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Cambridge NERC Doctoral Training Partnerships

Graduate Research Opportunities

Supervisors: Sally Gibson (Earth Sciences) and Helen Williams (Earth Sciences)

Importance of the area of research:

Volcanic eruptions in Large igeneous Provinces (LIPs) represent the largest manifestations of melting in our planet's mantle. Outgassing of volatiles during these eruptions has often been associated with major mass extinction events. While LIPs are primarily a consequence of adiabatic decompression melting in upwelling mantle plumes, lithological heterogeneity has widely been invoked as the cause of geochemical variability in the compositions of their primitive melts. This heterogeneity relates to the presence of readily-fusible pyroxenite (in addition to peridotite) and eclogite in both the lithospheric and convecting mantle. For the convecting mantle, this has been inferred from analysis of Ni in olivine phenocrysts (e.g. Sobolev et al., 2007). Nevertheless, such interpretations are not wholly consistent with evidence from Sr, Nd, Pb and Os isotopic ratios and imply that Ni may be controlled by factors other than bulk composition of the source. Establishing the extent of lithological heterogeneity in the source regions of LIPs is important because of the implications for our understanding of melting in the Earth’s mantle and the volatile budgets of volcanoes associated with LIPs.

Project summary:

The extent to which variations in lithological heterogeneity controls the compositions and volatile budgets of magmas erupted from volcanoes in Large Igneous Provinces remains highly controversial. While some workers believe that the observed variability in Ni contents of olivine phenocrysts relates to the relative proportions of pyroxenites and peridotite others have suggested that it is controlled by crystallisation temperatures. This project will use combinations of novel trace elements in olivine and non-traditional (Fe) isotopes (Williams & Bizimis, 2014) to better determine the contribution of ancient subducted oceanic lithosphere and/or metasomatised sub-continental lithospheric mantle to LIP magmas and hence constrain the nature of the lithological heterogeneity of contributing mantle source regions and quantify volatile contents of the corresponding primary mantle melts.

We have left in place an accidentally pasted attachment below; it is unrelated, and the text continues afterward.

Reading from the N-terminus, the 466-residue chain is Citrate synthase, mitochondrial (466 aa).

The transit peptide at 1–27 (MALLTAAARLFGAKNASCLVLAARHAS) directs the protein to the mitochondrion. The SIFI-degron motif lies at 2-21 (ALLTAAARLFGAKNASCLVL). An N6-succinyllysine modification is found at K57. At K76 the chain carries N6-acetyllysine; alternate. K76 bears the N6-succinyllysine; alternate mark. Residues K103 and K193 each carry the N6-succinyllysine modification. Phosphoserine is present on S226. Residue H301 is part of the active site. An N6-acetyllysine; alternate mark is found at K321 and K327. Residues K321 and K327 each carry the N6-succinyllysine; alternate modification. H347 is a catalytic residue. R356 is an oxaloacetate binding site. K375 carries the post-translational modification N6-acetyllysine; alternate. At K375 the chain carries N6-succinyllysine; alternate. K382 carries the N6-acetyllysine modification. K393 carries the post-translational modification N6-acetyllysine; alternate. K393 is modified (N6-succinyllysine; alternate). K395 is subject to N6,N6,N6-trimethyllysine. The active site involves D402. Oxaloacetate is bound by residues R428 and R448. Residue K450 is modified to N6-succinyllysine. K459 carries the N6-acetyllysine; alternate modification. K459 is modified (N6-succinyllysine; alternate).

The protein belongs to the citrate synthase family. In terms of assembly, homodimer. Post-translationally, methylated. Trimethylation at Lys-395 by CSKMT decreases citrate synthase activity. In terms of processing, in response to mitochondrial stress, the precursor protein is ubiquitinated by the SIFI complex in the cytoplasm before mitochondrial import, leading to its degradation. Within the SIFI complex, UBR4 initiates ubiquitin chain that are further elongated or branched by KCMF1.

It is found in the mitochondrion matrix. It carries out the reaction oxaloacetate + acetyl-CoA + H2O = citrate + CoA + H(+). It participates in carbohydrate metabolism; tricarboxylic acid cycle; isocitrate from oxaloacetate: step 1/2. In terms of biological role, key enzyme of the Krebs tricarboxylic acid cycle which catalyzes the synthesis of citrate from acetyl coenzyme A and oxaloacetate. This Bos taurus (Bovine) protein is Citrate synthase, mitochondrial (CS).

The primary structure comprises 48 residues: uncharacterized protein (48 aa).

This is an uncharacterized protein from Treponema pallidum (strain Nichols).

What the student will do:

The project is novel because it focuses on the high-precision analysis of non-traditional (i) trace elements in olivine phenocrysts (Zn, Co, Ga, Sc, Mn and V) and (ii) Fe isotopic ratios of a diverse range of volatile-rich and poor melts erupted in Large Igneous Provinces in order to constrain the lithological composition of their source regions. The sample set will include ferropicrites, which represent the most likely candidates of pyroxenite melts in the mantle, as well as picrites and lamprophyres (Gibson et al., 2006). Volatile contents of mantle source regions will be established using SAG's new analytical data for mantle peridotites and pyroxenites and input into numerical models of melting and crystal fractionation. These will use existing partition coefficient data and allow the student to quantify the mantle contribution of C, S, F, Cl etc to LIP magmas. Code to model this is currently being developed at the University of Cambridge.

Please contact the lead supervisor directly for further information relating to what the successful applicant will be expected to do, training to be provided, and any specific educational background requirements.


Gibson, S.A., Thompson, R. N., Day, J.A., 2006. Timescales and mechanisms of plume-lithosphere interactions: 40Ar/39Ar geochronology and geochemistry of alkaline igneous rocks from the Paraná-Etendeka large igneous province. Earth and Planetary Science Letters 1-17.

Williams, H. M. & Bizimis, M. Iron isotope tracing of mantle heterogeneity within the source regions of oceanic basalts. Earth Planet. Sci. Lett. 404, 396–407 (2014)

Sobolev A. V. & 7 others (2011) and references therein. Linking mantle plumes, large igneous provinces and environmental catastrophes. Nature, 477, 312-316.

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